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Manufacturing conditions improve: PMI

Purchasing managers index reports job creation rate strongest since November


April 10, 2012
by Purchasing b2b staff

Operating conditions in Canada’s manufacturing sector strengthened in March, according to the RBC Canadian Manufacturing Purchasing Managers Index (RBC PMI), a monthly survey with financial information company Markit and PMAC. The index looks at trends in the Canadian manufacturing sector.

The headline RBC PMI—a composite indicator that looks at the manufacturing sector—registered 52.4 in March, up from 51.8 in February, signaling a modest improvement in Canadian manufacturing business conditions. Index readings above 50 signal expansion, below 50 show contraction. The index found new orders and output increased further in March, showing greater client demand. But production growth was the second-weakest in the 18-month survey history. Job creation was at a four-month high, while the price inflation rate eased since February. The survey also tracks changes in output, new orders, employment, inventories, prices and supplier delivery times. Key findings from March include:

  • Output and new orders both increase modestly in March
  • Fastest rate of job creation since last November
  • Average selling prices fall for first time in 18-month series history

Firms generally linked the latest improvement to greater client demand. Incoming new work rose modestly in March, the strongest rise in three months. New export orders increased fractionally over the month, in contrast to declines in January and February. Canadian manufacturers raised production during the latest survey period. Output has increased each month since data collection began, but the latest rise was the second-weakest in this sequence of growth. Stocks of finished goods also depleted to help fulfill new order requirements, while backlogs of work fell moderately overall.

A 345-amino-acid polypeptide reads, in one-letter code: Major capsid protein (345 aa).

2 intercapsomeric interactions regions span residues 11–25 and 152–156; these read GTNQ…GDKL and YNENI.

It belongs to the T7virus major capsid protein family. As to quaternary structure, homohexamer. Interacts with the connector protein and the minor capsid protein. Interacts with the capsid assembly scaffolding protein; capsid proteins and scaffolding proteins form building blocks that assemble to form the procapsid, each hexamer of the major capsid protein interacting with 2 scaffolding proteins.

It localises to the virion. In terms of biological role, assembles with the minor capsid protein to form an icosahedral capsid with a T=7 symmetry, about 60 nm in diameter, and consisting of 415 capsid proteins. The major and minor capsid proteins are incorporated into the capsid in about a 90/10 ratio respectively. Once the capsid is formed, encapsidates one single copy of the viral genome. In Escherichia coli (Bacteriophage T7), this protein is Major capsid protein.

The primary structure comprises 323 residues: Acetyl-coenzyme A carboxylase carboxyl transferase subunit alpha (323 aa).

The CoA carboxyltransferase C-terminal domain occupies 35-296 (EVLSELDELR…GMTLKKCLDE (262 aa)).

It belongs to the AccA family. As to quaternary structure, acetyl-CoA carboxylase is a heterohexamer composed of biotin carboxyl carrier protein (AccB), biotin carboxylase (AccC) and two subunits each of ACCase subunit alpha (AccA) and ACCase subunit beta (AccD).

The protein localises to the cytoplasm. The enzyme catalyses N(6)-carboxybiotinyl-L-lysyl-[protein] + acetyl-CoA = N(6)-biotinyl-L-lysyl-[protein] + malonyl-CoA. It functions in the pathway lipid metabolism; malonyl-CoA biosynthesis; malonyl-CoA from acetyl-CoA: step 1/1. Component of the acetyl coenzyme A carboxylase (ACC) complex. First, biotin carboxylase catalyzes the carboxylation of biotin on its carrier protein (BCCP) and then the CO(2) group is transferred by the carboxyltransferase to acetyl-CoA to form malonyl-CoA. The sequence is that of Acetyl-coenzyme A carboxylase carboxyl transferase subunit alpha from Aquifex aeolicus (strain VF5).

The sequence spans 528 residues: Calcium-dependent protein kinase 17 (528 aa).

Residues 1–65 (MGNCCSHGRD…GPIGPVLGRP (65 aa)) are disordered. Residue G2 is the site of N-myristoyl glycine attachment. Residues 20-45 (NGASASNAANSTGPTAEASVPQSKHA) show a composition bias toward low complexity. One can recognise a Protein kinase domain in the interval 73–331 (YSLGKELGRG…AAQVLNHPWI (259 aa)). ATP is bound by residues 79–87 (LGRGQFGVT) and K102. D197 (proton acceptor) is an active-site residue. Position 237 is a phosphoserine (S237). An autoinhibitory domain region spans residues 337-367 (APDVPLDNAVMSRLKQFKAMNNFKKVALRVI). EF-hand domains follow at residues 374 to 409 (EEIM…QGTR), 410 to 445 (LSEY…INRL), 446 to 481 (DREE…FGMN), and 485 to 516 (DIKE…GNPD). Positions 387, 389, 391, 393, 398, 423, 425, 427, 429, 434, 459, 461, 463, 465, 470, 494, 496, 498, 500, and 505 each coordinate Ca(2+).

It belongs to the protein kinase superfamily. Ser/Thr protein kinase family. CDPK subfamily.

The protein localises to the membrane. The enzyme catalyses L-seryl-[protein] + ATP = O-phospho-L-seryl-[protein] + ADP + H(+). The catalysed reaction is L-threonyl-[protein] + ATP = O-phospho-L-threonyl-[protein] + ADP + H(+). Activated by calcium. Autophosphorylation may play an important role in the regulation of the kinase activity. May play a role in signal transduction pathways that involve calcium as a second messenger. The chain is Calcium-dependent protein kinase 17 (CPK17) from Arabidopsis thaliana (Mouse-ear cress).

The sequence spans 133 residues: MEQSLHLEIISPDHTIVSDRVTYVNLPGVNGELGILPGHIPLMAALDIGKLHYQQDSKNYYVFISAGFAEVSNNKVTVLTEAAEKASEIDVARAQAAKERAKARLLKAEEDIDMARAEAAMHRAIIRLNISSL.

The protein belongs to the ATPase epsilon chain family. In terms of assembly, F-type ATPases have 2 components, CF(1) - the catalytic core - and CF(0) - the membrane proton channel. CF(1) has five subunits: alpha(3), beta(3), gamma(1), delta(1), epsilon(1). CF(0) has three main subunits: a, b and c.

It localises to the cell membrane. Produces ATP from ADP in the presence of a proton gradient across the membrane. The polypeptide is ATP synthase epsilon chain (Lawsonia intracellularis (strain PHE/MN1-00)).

The amount of inputs purchased increased in March, albeit marginally and at the weakest pace in the 18-month series history. Input inventories were depleted for the seventh consecutive month. Several panelists cited leaner stock holding policies. Suppliers’ delivery times also lengthened further in March. Anecdotal evidence suggested vendors struggled to meet greater demand for inputs. Manufacturing employment rose solidly in March, with about one-fifth of respondents hiring more staff (while 11 percent reduced their workforces). The overall job creation rate was the strongest since last November.

Canadian manufacturers reported higher input costs in March, with fuel, steel and resin particularly mentioned. Although the rate of input price inflation remained strong, it was nonetheless the weakest in three months. Meanwhile, firms reduced their selling prices, largely commenting on stronger competitive pressures. This was the first reduction in factory gate prices in 18 months of data collection.

Regional highlights include:

  • Manufacturing business conditions improved in all four regions in March. The weakest monthly improvement was in Alberta & British Columbia;
  • New order volumes increased at the fastest pace in Quebec, but were broadly unchanged in Alberta & British Columbia;
  • Job creation was registered in all four regions; and
  • The fastest rate of input price inflation was reported by Ontario manufacturers.